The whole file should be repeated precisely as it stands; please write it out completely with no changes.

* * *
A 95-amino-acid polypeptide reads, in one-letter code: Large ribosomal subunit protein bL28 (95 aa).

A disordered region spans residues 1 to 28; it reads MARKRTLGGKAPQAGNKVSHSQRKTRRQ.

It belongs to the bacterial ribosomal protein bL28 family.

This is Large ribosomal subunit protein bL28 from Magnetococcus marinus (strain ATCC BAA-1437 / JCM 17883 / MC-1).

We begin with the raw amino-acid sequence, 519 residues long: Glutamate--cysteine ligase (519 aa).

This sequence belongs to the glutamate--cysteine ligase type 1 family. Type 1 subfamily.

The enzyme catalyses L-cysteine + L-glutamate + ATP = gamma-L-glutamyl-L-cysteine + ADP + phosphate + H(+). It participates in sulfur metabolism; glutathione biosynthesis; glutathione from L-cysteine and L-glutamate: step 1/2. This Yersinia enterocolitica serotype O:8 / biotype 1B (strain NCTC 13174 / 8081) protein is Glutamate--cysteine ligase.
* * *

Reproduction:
A 95-amino-acid polypeptide reads, in one-letter code: Large ribosomal subunit protein bL28 (95 aa).

A disordered region spans residues 1 to 28; it reads MARKRTLGGKAPQAGNKVSHSQRKTRRQ.

It belongs to the bacterial ribosomal protein bL28 family.

This is Large ribosomal subunit protein bL28 from Magnetococcus marinus (strain ATCC BAA-1437 / JCM 17883 / MC-1).

We begin with the raw amino-acid sequence, 519 residues long: Glutamate--cysteine ligase (519 aa).

This sequence belongs to the glutamate--cysteine ligase type 1 family. Type 1 subfamily.

The enzyme catalyses L-cysteine + L-glutamate + ATP = gamma-L-glutamyl-L-cysteine + ADP + phosphate + H(+). It participates in sulfur metabolism; glutathione biosynthesis; glutathione from L-cysteine and L-glutamate: step 1/2. This Yersinia enterocolitica serotype O:8 / biotype 1B (strain NCTC 13174 / 8081) protein is Glutamate--cysteine ligase.